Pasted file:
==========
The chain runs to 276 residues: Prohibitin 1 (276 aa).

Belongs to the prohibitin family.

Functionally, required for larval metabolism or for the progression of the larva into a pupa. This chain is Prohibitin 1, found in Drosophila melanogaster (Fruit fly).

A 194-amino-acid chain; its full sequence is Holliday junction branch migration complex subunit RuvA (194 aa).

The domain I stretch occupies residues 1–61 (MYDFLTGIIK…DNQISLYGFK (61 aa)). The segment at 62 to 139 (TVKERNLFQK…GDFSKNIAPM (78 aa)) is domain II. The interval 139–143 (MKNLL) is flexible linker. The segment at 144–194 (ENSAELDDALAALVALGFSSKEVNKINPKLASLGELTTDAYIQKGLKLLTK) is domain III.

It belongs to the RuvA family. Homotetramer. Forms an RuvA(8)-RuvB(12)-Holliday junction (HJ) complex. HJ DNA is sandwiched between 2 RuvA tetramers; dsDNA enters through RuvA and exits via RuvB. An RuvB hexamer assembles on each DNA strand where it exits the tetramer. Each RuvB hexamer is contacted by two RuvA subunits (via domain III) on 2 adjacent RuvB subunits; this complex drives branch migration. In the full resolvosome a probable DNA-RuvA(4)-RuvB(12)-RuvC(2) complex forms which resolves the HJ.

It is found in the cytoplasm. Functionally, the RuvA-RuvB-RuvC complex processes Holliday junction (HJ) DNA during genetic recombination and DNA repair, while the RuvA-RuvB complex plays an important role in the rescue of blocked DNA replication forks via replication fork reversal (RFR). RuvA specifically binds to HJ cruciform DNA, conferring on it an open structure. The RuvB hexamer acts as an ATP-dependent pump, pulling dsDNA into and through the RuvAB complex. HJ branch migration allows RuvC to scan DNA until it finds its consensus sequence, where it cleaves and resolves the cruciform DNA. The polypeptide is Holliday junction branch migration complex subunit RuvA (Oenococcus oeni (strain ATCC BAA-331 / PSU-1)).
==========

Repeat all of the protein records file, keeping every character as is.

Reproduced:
The chain runs to 276 residues: Prohibitin 1 (276 aa).

Belongs to the prohibitin family.

Functionally, required for larval metabolism or for the progression of the larva into a pupa. This chain is Prohibitin 1, found in Drosophila melanogaster (Fruit fly).

A 194-amino-acid chain; its full sequence is Holliday junction branch migration complex subunit RuvA (194 aa).

The domain I stretch occupies residues 1–61 (MYDFLTGIIK…DNQISLYGFK (61 aa)). The segment at 62 to 139 (TVKERNLFQK…GDFSKNIAPM (78 aa)) is domain II. The interval 139–143 (MKNLL) is flexible linker. The segment at 144–194 (ENSAELDDALAALVALGFSSKEVNKINPKLASLGELTTDAYIQKGLKLLTK) is domain III.

It belongs to the RuvA family. Homotetramer. Forms an RuvA(8)-RuvB(12)-Holliday junction (HJ) complex. HJ DNA is sandwiched between 2 RuvA tetramers; dsDNA enters through RuvA and exits via RuvB. An RuvB hexamer assembles on each DNA strand where it exits the tetramer. Each RuvB hexamer is contacted by two RuvA subunits (via domain III) on 2 adjacent RuvB subunits; this complex drives branch migration. In the full resolvosome a probable DNA-RuvA(4)-RuvB(12)-RuvC(2) complex forms which resolves the HJ.

It is found in the cytoplasm. Functionally, the RuvA-RuvB-RuvC complex processes Holliday junction (HJ) DNA during genetic recombination and DNA repair, while the RuvA-RuvB complex plays an important role in the rescue of blocked DNA replication forks via replication fork reversal (RFR). RuvA specifically binds to HJ cruciform DNA, conferring on it an open structure. The RuvB hexamer acts as an ATP-dependent pump, pulling dsDNA into and through the RuvAB complex. HJ branch migration allows RuvC to scan DNA until it finds its consensus sequence, where it cleaves and resolves the cruciform DNA. The polypeptide is Holliday junction branch migration complex subunit RuvA (Oenococcus oeni (strain ATCC BAA-331 / PSU-1)).